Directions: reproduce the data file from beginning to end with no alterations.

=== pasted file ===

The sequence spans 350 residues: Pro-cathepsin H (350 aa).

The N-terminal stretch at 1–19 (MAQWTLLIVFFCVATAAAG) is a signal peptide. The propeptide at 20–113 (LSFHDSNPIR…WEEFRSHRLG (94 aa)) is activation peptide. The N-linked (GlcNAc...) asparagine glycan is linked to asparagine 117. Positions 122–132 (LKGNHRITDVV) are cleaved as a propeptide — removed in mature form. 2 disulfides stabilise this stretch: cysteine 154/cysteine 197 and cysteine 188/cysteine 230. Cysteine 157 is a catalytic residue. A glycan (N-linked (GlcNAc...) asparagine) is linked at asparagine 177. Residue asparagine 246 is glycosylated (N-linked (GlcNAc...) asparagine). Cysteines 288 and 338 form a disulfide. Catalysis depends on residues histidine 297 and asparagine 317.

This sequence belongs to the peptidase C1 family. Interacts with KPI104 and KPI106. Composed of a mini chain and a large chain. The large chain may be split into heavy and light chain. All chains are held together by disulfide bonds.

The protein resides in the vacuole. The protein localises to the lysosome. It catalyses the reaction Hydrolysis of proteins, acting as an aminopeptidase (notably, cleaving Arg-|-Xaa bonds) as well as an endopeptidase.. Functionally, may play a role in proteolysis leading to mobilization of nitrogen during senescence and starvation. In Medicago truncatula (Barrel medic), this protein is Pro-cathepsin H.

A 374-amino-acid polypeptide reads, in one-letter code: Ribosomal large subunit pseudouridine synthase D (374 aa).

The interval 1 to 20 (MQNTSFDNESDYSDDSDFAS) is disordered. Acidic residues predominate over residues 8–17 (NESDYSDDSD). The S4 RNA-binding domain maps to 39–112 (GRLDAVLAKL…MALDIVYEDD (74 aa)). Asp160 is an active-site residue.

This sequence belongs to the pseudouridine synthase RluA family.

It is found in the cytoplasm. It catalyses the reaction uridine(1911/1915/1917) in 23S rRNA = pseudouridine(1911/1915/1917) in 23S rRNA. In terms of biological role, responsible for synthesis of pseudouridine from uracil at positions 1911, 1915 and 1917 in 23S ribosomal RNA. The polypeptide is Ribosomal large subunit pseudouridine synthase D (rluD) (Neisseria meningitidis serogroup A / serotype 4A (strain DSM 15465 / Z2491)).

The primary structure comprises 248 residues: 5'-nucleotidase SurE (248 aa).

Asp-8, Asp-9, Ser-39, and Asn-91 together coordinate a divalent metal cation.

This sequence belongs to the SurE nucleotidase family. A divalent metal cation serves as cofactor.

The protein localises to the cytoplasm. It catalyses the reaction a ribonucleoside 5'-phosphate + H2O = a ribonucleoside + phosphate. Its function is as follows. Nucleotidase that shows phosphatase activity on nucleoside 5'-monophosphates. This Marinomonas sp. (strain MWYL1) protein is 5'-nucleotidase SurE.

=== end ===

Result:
The sequence spans 350 residues: Pro-cathepsin H (350 aa).

The N-terminal stretch at 1–19 (MAQWTLLIVFFCVATAAAG) is a signal peptide. The propeptide at 20–113 (LSFHDSNPIR…WEEFRSHRLG (94 aa)) is activation peptide. The N-linked (GlcNAc...) asparagine glycan is linked to asparagine 117. Positions 122–132 (LKGNHRITDVV) are cleaved as a propeptide — removed in mature form. 2 disulfides stabilise this stretch: cysteine 154/cysteine 197 and cysteine 188/cysteine 230. Cysteine 157 is a catalytic residue. A glycan (N-linked (GlcNAc...) asparagine) is linked at asparagine 177. Residue asparagine 246 is glycosylated (N-linked (GlcNAc...) asparagine). Cysteines 288 and 338 form a disulfide. Catalysis depends on residues histidine 297 and asparagine 317.

This sequence belongs to the peptidase C1 family. Interacts with KPI104 and KPI106. Composed of a mini chain and a large chain. The large chain may be split into heavy and light chain. All chains are held together by disulfide bonds.

The protein resides in the vacuole. The protein localises to the lysosome. It catalyses the reaction Hydrolysis of proteins, acting as an aminopeptidase (notably, cleaving Arg-|-Xaa bonds) as well as an endopeptidase.. Functionally, may play a role in proteolysis leading to mobilization of nitrogen during senescence and starvation. In Medicago truncatula (Barrel medic), this protein is Pro-cathepsin H.

A 374-amino-acid polypeptide reads, in one-letter code: Ribosomal large subunit pseudouridine synthase D (374 aa).

The interval 1 to 20 (MQNTSFDNESDYSDDSDFAS) is disordered. Acidic residues predominate over residues 8–17 (NESDYSDDSD). The S4 RNA-binding domain maps to 39–112 (GRLDAVLAKL…MALDIVYEDD (74 aa)). Asp160 is an active-site residue.

This sequence belongs to the pseudouridine synthase RluA family.

It is found in the cytoplasm. It catalyses the reaction uridine(1911/1915/1917) in 23S rRNA = pseudouridine(1911/1915/1917) in 23S rRNA. In terms of biological role, responsible for synthesis of pseudouridine from uracil at positions 1911, 1915 and 1917 in 23S ribosomal RNA. The polypeptide is Ribosomal large subunit pseudouridine synthase D (rluD) (Neisseria meningitidis serogroup A / serotype 4A (strain DSM 15465 / Z2491)).

The primary structure comprises 248 residues: 5'-nucleotidase SurE (248 aa).

Asp-8, Asp-9, Ser-39, and Asn-91 together coordinate a divalent metal cation.

This sequence belongs to the SurE nucleotidase family. A divalent metal cation serves as cofactor.

The protein localises to the cytoplasm. It catalyses the reaction a ribonucleoside 5'-phosphate + H2O = a ribonucleoside + phosphate. Its function is as follows. Nucleotidase that shows phosphatase activity on nucleoside 5'-monophosphates. This Marinomonas sp. (strain MWYL1) protein is 5'-nucleotidase SurE.